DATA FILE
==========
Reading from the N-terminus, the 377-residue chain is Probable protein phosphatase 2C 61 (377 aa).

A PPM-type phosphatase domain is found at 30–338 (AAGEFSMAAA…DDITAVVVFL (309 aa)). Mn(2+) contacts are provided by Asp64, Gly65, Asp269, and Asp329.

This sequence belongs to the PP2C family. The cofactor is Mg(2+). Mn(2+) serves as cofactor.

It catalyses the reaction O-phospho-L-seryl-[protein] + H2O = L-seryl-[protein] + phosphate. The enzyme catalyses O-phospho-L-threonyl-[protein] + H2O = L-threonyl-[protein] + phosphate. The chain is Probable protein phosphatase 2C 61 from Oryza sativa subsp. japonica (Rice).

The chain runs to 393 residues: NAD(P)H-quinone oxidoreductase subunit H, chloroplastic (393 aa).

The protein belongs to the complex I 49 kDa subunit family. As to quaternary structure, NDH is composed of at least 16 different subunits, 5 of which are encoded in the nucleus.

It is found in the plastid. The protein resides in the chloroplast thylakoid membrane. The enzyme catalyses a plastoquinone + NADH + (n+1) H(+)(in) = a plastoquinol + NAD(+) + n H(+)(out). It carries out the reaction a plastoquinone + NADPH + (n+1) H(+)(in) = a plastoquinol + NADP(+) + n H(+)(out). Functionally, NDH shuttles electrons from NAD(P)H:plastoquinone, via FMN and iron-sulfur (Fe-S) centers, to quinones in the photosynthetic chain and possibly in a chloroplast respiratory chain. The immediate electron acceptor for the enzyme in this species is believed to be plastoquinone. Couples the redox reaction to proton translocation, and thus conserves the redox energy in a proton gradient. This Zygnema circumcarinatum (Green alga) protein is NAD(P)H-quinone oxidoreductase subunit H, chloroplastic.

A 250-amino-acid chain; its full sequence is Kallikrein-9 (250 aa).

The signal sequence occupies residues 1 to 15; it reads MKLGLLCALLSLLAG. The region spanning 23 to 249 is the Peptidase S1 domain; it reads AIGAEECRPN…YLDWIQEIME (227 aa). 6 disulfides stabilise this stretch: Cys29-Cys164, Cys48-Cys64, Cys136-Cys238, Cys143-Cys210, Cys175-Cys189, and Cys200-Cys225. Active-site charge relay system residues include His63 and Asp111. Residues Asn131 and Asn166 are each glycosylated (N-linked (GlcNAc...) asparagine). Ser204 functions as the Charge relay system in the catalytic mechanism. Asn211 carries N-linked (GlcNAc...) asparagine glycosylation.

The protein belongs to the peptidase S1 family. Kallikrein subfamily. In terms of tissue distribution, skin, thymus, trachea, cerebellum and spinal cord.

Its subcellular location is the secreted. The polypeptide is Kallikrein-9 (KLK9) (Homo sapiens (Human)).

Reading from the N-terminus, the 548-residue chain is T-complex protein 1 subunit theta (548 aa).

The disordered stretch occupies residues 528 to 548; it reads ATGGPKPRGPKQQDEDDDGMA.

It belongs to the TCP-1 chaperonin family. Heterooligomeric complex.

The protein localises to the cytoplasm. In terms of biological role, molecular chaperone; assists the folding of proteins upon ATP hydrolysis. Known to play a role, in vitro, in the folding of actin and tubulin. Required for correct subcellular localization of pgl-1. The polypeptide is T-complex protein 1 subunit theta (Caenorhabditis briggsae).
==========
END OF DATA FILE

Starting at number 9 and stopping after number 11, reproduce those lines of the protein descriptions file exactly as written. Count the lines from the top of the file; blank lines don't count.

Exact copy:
The signal sequence occupies residues 1 to 15; it reads MKLGLLCALLSLLAG. The region spanning 23 to 249 is the Peptidase S1 domain; it reads AIGAEECRPN…YLDWIQEIME (227 aa). 6 disulfides stabilise this stretch: Cys29-Cys164, Cys48-Cys64, Cys136-Cys238, Cys143-Cys210, Cys175-Cys189, and Cys200-Cys225. Active-site charge relay system residues include His63 and Asp111. Residues Asn131 and Asn166 are each glycosylated (N-linked (GlcNAc...) asparagine). Ser204 functions as the Charge relay system in the catalytic mechanism. Asn211 carries N-linked (GlcNAc...) asparagine glycosylation.

The protein belongs to the peptidase S1 family. Kallikrein subfamily. In terms of tissue distribution, skin, thymus, trachea, cerebellum and spinal cord.

Its subcellular location is the secreted. The polypeptide is Kallikrein-9 (KLK9) (Homo sapiens (Human)).